Charles Montgomery's Happy City will revolutionize the way we think about urban life.
After decades of unchecked sprawl, more people than ever are moving back to the city. Dense urban living has been prescribed as a panacea for the environmental and resource crises of our time. But is it better or worse for our happiness? Are subways, sidewalks, and tower dwelling an improvement on the car-dependence of sprawl?
The award-winning journalist Charles Montgomery finds answers to such questions at the intersection between urban design and the emerging science of happiness, and during an exhilarating journey through some of the world's most dynamic
cities. He meets the visionary mayor who introduced a "sexy" lipstick-red bus to ease status anxiety in Bogotá; the architect who brought the lessons of medieval Tuscan hill towns to modern-day New York City; the activist who turned Paris's urban freeways into beaches; and an army of American suburbanites who have transformed their lives by hacking the design of their streets and neighborhoods.
Full of rich historical detail and new insights from psychologists and Montgomery's own urban experiments, Happy City is an essential tool for understanding and improving our own communities. The message is as surprising as it is hopeful: by retrofitting our cities for happiness, we can tackle the urgent challenges of our age. The happy city, the green city, and the low-carbon city are the same place, and we can all help build it.
Charles Montgomery is an award-winning journalist and the author of The Shark God, which won the 2005 Charles Taylor Prize for Literary Non-Fiction under its Canadian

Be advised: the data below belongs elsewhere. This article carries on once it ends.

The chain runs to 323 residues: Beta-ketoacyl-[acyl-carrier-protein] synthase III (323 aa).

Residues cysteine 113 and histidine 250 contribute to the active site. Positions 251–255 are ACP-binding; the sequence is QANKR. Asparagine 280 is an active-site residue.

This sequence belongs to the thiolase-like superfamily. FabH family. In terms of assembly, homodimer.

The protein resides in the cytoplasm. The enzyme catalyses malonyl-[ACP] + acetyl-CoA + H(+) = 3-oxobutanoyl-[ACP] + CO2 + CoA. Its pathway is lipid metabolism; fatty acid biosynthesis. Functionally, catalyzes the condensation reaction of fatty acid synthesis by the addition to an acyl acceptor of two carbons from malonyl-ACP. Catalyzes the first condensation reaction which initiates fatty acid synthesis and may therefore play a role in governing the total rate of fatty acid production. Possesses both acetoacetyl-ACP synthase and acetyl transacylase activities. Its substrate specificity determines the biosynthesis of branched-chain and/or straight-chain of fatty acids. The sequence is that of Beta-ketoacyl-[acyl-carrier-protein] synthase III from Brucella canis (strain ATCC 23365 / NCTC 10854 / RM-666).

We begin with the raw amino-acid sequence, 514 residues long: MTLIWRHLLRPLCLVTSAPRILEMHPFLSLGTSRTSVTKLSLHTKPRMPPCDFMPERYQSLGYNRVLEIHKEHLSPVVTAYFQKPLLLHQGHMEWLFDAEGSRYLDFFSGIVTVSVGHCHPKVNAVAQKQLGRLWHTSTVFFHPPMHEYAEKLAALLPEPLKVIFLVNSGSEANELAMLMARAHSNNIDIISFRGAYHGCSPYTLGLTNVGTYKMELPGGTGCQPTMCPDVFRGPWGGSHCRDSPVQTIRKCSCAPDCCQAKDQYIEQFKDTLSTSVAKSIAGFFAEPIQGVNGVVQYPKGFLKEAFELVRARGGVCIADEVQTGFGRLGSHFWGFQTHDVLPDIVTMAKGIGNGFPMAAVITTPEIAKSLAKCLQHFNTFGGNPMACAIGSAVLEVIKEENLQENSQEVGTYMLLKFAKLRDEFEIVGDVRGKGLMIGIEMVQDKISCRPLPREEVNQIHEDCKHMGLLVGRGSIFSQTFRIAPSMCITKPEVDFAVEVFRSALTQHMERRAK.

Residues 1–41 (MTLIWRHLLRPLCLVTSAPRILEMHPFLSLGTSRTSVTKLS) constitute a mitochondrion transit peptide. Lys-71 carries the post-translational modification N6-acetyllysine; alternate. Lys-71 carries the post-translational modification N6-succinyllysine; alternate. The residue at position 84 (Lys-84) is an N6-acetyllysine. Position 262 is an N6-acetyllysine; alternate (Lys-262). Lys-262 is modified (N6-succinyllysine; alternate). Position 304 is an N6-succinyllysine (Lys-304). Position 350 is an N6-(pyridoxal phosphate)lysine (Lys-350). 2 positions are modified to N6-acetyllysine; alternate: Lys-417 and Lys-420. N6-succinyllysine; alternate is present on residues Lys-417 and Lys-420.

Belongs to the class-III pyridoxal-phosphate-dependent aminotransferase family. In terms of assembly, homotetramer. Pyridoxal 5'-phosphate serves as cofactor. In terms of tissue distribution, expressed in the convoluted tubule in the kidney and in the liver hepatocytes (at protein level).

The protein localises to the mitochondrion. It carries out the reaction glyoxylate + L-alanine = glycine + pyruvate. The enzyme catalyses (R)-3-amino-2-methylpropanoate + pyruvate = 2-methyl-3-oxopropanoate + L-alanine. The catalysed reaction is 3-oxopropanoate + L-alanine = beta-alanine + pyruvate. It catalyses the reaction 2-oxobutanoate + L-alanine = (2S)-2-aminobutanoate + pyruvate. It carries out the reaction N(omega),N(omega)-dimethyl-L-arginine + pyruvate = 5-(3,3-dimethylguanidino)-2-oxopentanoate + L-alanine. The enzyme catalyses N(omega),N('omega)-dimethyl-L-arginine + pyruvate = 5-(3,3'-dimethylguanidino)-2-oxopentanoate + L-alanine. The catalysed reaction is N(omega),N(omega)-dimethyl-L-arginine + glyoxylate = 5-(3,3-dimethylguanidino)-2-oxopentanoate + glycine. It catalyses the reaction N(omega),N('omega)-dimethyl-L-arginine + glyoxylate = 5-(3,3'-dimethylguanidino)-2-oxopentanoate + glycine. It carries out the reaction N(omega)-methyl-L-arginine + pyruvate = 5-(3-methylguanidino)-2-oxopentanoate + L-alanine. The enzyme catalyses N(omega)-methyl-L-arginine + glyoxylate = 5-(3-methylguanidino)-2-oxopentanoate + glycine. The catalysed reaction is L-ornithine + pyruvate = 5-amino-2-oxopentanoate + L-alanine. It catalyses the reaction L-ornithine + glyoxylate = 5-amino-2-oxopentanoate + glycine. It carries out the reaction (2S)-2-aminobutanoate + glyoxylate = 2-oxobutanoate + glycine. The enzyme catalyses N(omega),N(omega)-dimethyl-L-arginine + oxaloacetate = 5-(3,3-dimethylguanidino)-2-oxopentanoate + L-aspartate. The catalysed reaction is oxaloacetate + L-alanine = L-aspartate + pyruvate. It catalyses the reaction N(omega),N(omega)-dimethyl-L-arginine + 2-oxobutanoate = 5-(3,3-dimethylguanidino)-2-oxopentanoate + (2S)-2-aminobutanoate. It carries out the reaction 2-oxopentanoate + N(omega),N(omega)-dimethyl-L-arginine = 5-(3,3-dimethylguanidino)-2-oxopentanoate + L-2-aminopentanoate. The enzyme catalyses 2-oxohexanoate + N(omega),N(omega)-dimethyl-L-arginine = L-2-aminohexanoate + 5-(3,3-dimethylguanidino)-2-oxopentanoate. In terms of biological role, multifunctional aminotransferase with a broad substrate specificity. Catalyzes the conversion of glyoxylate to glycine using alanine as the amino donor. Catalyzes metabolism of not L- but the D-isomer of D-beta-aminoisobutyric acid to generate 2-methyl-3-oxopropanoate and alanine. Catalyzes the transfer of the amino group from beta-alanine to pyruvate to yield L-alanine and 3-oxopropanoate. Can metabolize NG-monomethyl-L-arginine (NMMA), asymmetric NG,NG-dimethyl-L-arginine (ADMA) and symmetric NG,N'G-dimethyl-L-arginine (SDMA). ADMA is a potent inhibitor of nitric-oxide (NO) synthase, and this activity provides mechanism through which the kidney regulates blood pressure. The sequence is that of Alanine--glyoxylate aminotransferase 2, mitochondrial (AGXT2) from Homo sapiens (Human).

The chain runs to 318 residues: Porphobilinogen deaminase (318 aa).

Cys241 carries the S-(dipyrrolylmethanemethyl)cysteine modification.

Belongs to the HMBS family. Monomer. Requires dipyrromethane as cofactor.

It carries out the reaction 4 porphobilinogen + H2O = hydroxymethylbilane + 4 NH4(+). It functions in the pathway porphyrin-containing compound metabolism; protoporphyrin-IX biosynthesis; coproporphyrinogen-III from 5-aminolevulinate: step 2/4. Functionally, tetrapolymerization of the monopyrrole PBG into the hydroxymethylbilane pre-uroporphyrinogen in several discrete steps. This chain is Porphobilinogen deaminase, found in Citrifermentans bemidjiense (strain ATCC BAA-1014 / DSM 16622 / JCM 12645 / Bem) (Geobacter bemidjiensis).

title, The Last Heathen.
Twenty years later and a century after that journey, Montgomery sets out for the reefs and atolls of Melanesia in search of the very spirits and myths the missionaries had sought to destroy. He retraces his ancestor's path through the far-flung islands, exploring the bond between faith and magic, the eerie persistence of the spirit world, and the heavy footprints of Empire.
What he discovers is a world of sorcery and shark worship, where the lines between Christian and pagan rituals are as blurred as the frontiers of fact, fantasy, and faith. After confrontations with a bizarre cast of cult leaders, militants, and mystics, the author, in his quest for ancient magic, is led to an island in crisis -- and to a new myth with the power to destroy or to save its people forever.
Alternately terrifying, moving, and hilarious, with overtones of Melville and Conrad, The Shark God is Montgomery's extraordinary and piercingly intelligent account of both Melanesia's transformation and his own. This defiantly original blend of history and memoir, anthropology and travel writing, marks the debut of a singular new talent.